“We believe.” 

As for everything after that, well, I just don’t know.


I tell people I’m a one-foot-in, one-foot-out kind of person when it comes to church. I’ve been doing the hokey pokey with religion as long as I’ve lived. My parents were Catholics in name. My grandparents were Catholics in everything. I was baptized Roman Catholic and went to Catholic school and mass week in, week out, until I graduated from high school, but religion was something I put on and took off like my navy blue uniform. It wasn’t part of my home life (though my mother was, and is, deeply spiritual), except as far as it was part of our cultural heritage. I still claim to be Catholic in that cultural sense, the way I call myself Canadian, though I chose to leave both a long time ago. “Catholic” says a lot about where I came from, but not much about who I am.


I wonder if my kids will feel that way about being Episcopalian when they are grown up. They were baptized in the Episcopal cathedral. They go to Episcopal youth groups during the school year, and Episcopal camp during the summer. Once every so many Sundays, I can bribe/threaten them all into coming to church, and they know the liturgy like a book of nursery rhymes. We stand up together after the sermon and they hear me recite the Nicene Creed.

“We believe…”

 Then we leave the liturgy behind, with the service programs and the paper lemonade cups, and go about our lives. Sometimes at home, but mostly in the car (because there is something about in-between spaces that invites truth), we talk about what we really believe, or sort of believe, or don’t believe at all. Often, we just wonder.

The kids know I believe in an historical Jesus, a teacher and wise man, who understood God uniquely. And that I believe in Christ, as shorthand for something that connects us to the source of our being and our highest becoming. But whether they are both the same, and where doctrines and creeds  fit into it, I have no idea, and no inclination to figure it out. I find most theology to be a weirdly forced and abstract enterprise–men building tiny boxes of logic that are supposed to contain boundless mystery. The metaphorical devil surely lives in a religion’s details.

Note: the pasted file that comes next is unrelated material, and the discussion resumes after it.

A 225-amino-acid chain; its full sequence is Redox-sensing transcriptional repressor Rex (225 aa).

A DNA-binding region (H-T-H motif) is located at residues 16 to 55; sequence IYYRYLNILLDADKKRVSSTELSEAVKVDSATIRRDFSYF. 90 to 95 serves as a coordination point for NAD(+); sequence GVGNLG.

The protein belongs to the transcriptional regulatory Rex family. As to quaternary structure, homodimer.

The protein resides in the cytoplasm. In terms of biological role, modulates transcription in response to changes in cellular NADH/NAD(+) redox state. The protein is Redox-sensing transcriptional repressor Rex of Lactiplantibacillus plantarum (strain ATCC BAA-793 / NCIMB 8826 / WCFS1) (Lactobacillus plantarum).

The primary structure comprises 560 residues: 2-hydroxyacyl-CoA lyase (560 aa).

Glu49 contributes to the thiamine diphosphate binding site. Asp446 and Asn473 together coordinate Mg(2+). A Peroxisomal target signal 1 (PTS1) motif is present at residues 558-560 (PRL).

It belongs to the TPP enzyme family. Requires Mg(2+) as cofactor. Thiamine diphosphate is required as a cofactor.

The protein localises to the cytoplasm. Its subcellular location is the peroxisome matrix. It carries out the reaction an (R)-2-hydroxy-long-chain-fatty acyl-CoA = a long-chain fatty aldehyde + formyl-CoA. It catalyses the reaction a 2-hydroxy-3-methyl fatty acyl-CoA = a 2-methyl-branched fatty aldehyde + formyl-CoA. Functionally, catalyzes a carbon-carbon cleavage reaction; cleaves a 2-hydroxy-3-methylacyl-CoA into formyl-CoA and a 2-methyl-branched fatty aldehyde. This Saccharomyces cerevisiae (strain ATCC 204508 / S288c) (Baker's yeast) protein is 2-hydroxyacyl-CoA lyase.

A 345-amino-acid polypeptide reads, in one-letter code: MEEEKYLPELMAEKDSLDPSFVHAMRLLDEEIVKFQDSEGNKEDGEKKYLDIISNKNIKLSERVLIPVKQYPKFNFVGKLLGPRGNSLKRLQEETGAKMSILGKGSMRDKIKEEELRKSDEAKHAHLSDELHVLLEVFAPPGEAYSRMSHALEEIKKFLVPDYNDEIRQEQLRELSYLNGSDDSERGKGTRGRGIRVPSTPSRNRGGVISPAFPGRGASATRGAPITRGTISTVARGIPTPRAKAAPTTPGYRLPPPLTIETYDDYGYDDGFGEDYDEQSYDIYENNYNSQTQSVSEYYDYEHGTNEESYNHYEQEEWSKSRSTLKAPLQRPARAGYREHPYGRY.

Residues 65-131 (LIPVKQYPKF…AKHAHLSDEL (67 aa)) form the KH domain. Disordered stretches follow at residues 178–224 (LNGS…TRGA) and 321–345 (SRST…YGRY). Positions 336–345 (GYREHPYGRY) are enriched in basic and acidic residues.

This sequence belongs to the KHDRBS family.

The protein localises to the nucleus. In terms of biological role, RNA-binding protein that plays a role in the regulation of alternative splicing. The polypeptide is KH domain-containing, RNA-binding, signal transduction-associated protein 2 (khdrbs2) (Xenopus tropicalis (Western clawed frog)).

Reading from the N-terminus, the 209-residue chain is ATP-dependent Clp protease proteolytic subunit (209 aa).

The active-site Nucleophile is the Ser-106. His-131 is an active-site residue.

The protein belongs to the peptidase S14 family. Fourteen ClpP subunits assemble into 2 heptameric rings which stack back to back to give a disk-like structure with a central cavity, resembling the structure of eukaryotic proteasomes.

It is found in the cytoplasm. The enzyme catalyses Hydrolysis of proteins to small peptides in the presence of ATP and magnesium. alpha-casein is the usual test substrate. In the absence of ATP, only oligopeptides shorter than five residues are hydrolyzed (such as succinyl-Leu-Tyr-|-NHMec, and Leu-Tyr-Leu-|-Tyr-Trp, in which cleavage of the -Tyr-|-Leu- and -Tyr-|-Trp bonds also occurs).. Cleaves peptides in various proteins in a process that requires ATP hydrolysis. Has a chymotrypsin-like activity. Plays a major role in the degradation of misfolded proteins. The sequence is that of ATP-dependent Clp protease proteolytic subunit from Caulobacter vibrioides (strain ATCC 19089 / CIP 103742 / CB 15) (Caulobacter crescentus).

I prefer Carl Jung’s proclamation of faith: All that I have learned has led me step by step to an unshakable conviction of the existence of God. I only believe in what I know. And that eliminates believing. Therefore I do not take his existence on belief – I know that he exists.”

I wouldn’t dare say my own convictions are unshakable, only that I know what I’ve known: a loving power that’s greater than the box of my thinking, bigger than the boxes of religion. That doesn’t eliminate believing (or thinking) for me, either, because there are times that I need to remind myself what I’ve known until I know it again. But it simplifies my creed vastly. 

I believe. That’s all.

Until I get to church, where “I’ becomes “we.”

“We” is complicated.


The first Episcopal church I walked into, with my infant firstborn son in my arms, was my church home for nearly a decade. My two oldest sons went to the attached parochial school for primary grades. The baby spent a couple of years in daycare there, while I worked in the office as an assistant to one of the priests. I led study groups, and served as a lector. There was a blink of time when I thought I might become a priest myself. I had just gotten the Bishop’s sanction to begin the official discernment process when I learned I was pregnant (surprise!) with my third child. I daydreamed about seeing my children get married there. I pictured my own funeral there, the words of John 11 pealing out through a cloud of incense. I am the Resurrection and the Life.

I put my whole self in. Then I took my whole self out.

(To be continued.)